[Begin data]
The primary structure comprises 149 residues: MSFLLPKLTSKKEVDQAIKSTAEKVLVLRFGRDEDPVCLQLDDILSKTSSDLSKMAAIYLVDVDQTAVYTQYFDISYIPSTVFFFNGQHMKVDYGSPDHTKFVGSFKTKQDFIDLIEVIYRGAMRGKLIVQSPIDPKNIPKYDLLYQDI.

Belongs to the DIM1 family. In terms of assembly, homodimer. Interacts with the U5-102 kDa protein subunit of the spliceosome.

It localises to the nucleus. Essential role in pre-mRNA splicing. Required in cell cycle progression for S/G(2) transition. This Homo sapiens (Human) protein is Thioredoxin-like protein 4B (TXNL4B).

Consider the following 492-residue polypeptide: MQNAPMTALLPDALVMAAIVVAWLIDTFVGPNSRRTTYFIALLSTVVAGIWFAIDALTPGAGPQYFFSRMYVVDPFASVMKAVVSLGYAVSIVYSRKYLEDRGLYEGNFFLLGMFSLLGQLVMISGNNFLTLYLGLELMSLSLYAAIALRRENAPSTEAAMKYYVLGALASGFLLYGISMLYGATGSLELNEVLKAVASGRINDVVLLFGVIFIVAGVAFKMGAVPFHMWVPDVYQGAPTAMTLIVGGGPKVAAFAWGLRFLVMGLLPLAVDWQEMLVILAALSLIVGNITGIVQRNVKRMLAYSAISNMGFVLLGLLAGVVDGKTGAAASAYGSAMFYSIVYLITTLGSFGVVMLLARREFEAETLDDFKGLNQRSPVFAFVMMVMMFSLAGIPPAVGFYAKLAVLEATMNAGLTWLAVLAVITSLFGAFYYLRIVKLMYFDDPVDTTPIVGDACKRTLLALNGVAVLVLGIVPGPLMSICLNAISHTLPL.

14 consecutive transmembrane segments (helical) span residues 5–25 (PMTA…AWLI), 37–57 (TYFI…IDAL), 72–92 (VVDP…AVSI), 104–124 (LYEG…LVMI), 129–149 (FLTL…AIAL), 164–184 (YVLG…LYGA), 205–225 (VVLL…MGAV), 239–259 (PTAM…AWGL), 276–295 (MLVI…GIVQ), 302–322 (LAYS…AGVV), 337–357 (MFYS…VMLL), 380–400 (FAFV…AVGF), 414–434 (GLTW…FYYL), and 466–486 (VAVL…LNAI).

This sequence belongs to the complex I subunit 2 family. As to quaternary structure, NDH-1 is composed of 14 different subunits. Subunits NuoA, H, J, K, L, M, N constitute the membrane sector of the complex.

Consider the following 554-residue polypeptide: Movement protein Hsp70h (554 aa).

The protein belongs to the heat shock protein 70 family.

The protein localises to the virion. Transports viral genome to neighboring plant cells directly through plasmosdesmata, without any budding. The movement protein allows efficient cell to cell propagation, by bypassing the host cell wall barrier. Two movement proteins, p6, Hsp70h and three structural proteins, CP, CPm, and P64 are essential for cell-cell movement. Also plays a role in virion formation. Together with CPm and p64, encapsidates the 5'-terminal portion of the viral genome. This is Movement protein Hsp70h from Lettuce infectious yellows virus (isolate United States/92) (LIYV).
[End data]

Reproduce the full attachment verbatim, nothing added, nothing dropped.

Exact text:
The primary structure comprises 149 residues: MSFLLPKLTSKKEVDQAIKSTAEKVLVLRFGRDEDPVCLQLDDILSKTSSDLSKMAAIYLVDVDQTAVYTQYFDISYIPSTVFFFNGQHMKVDYGSPDHTKFVGSFKTKQDFIDLIEVIYRGAMRGKLIVQSPIDPKNIPKYDLLYQDI.

Belongs to the DIM1 family. In terms of assembly, homodimer. Interacts with the U5-102 kDa protein subunit of the spliceosome.

It localises to the nucleus. Essential role in pre-mRNA splicing. Required in cell cycle progression for S/G(2) transition. This Homo sapiens (Human) protein is Thioredoxin-like protein 4B (TXNL4B).

Consider the following 492-residue polypeptide: MQNAPMTALLPDALVMAAIVVAWLIDTFVGPNSRRTTYFIALLSTVVAGIWFAIDALTPGAGPQYFFSRMYVVDPFASVMKAVVSLGYAVSIVYSRKYLEDRGLYEGNFFLLGMFSLLGQLVMISGNNFLTLYLGLELMSLSLYAAIALRRENAPSTEAAMKYYVLGALASGFLLYGISMLYGATGSLELNEVLKAVASGRINDVVLLFGVIFIVAGVAFKMGAVPFHMWVPDVYQGAPTAMTLIVGGGPKVAAFAWGLRFLVMGLLPLAVDWQEMLVILAALSLIVGNITGIVQRNVKRMLAYSAISNMGFVLLGLLAGVVDGKTGAAASAYGSAMFYSIVYLITTLGSFGVVMLLARREFEAETLDDFKGLNQRSPVFAFVMMVMMFSLAGIPPAVGFYAKLAVLEATMNAGLTWLAVLAVITSLFGAFYYLRIVKLMYFDDPVDTTPIVGDACKRTLLALNGVAVLVLGIVPGPLMSICLNAISHTLPL.

14 consecutive transmembrane segments (helical) span residues 5–25 (PMTA…AWLI), 37–57 (TYFI…IDAL), 72–92 (VVDP…AVSI), 104–124 (LYEG…LVMI), 129–149 (FLTL…AIAL), 164–184 (YVLG…LYGA), 205–225 (VVLL…MGAV), 239–259 (PTAM…AWGL), 276–295 (MLVI…GIVQ), 302–322 (LAYS…AGVV), 337–357 (MFYS…VMLL), 380–400 (FAFV…AVGF), 414–434 (GLTW…FYYL), and 466–486 (VAVL…LNAI).

This sequence belongs to the complex I subunit 2 family. As to quaternary structure, NDH-1 is composed of 14 different subunits. Subunits NuoA, H, J, K, L, M, N constitute the membrane sector of the complex.

Consider the following 554-residue polypeptide: Movement protein Hsp70h (554 aa).

The protein belongs to the heat shock protein 70 family.

The protein localises to the virion. Transports viral genome to neighboring plant cells directly through plasmosdesmata, without any budding. The movement protein allows efficient cell to cell propagation, by bypassing the host cell wall barrier. Two movement proteins, p6, Hsp70h and three structural proteins, CP, CPm, and P64 are essential for cell-cell movement. Also plays a role in virion formation. Together with CPm and p64, encapsidates the 5'-terminal portion of the viral genome. This is Movement protein Hsp70h from Lettuce infectious yellows virus (isolate United States/92) (LIYV).